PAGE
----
This blog did not exist two years ago when my friend Alvin Klein, the longtime regional theater critic for The New York Times, died unexpectedly. I wrote this essay partly as therapy, partly as eulogy in the event that no one else at his memorial specifically addressed his years with The Times. That role was cast elsewhere, and in any case I would not have made it through. But this yahrzeit weekend seems a fitting time.
Heidi once introduced me to someone – I think it was Bonnie J. Monte of New Jersey Shakespeare – as Alvin’s boss. I nearly fell on the floor laughing. As if Alvin ever had a boss.
Everyone starting a career in journalism is given certain pieces of advice – for example, “Never agree to write a regular column” and “Never show your story to a source before it’s published.” Today I’m adding a new one: Never give the freelancers your home phone number.
Because if you do, they’ll use it. First they’ll call on Saturdays with questions about assignments. Soon they’ll start inviting you to use their second ticket, and then you’ll find yourself having long late-night talks about, say, how “The Iceman Cometh” exposed you personally as the world’s biggest fraud. And then you’ll find yourself attending their birthday parties, and their children’s weddings in far-off places, and their wives’ memorials. And before you know it, it’s today.
In 1995, I was leading a perfectly normal life when Chuck Strum stopped by my desk at The Times and asked, “Did you get my message?” I had not. Chuck had recently taken over the Sunday New Jersey section and wondered if I might be interested in becoming its arts editor. I didn’t know it then, but this was one of those moments that can change a life.
By summer I had started the job. It’s not unusual for editors to work with writers, especially freelancers, for years without ever meeting them face to face. (In this e-mail era, I freelance for a newspaper in Abu Dhabi where I’ve never even spoken to any editor.) In the first few weeks I introduced myself to Alvin and edited several reviews with him, all by phone. Somewhere along the line, he said, “What’s your home number?” I hesitated; I had been burned before. But for some reason, I gave it to him.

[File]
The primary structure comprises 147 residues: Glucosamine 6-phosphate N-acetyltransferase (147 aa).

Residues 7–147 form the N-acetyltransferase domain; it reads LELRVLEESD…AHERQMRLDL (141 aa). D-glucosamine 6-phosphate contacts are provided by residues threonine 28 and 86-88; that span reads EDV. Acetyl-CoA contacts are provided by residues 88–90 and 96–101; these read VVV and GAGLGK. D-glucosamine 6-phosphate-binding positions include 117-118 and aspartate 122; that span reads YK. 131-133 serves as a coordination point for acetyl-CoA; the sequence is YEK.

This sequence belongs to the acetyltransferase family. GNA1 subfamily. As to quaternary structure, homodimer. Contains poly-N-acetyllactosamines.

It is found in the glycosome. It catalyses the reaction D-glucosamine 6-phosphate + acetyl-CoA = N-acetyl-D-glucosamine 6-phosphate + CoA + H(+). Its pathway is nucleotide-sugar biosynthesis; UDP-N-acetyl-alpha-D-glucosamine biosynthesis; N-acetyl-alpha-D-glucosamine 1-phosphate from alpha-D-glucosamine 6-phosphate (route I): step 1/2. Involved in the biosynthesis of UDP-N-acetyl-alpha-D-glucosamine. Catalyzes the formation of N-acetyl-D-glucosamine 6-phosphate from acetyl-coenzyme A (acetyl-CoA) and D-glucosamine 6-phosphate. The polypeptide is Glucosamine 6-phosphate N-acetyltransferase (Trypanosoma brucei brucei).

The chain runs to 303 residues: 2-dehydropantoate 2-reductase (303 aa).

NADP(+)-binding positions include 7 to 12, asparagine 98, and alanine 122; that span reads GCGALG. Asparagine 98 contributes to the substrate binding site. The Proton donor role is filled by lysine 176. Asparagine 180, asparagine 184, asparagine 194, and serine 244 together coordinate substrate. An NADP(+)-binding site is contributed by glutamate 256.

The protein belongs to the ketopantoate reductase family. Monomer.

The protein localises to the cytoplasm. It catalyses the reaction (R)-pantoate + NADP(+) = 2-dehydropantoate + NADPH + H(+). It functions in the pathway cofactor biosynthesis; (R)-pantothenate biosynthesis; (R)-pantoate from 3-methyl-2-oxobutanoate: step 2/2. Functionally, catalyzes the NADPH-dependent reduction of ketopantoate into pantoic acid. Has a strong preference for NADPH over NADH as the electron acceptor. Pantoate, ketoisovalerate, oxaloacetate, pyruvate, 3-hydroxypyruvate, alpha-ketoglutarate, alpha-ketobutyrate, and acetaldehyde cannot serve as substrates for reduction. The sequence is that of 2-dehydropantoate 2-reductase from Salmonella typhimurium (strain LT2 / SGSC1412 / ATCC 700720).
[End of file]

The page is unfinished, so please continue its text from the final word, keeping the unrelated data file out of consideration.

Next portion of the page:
One day that summer, Chuck invited another editor and me to lunch in Jersey City with our bureau reporters there. I still knew next to nothing about New Jersey. I sat at the table listening to nonstop insider talk about Union County politics, wondering, “What on earth am I doing here?” Back at the office, I had no sooner sat down at my desk than a tall, long-limbed, shortwaisted man came up to me and said, “Hello! I’m Alvin Klein” – making a rare daytime appearance in the office to pick up his mail. (He much preferred late-night visits, after the theater.) We moved to a quieter area and talked, and talked, and talked. I know we talked about musicals; I think we talked about “A Little Night Music,” my all-time favorite, and that conversation was still going on in January [when Natasha Richardson and Vanessa Redgrave starred in a one-night benefit for the Roundabout]. Somewhere in the middle of it all, I thought: “Oh, I get it – those people talk about Jersey politics the way we talk about musicals.” Suddenly there was a we. Having Alvin to talk to was one of the things that kept me going on that job for nearly five years, and the conversation didn’t end when I left.
Soon I needed to assign a feature on the New Jersey State Opera. Our classical music writer was at Tanglewood for the summer, so I took a chance and called Alvin: “Do you happen to know anything about opera?” I soon learned there wasn’t much about opera he didn’t know.
Over the years, I came to realize what an incredible resource he was. I could call him to ask the most arcane question from the history of theater in America, and he could tell me the answer off the top of his head. When I moved back to the daily culture desk, he became my mole in the theater world. Alvin knew and cared more about theater than anyone else I’ve ever known — and I’ve edited four chief theater critics of The New York Times.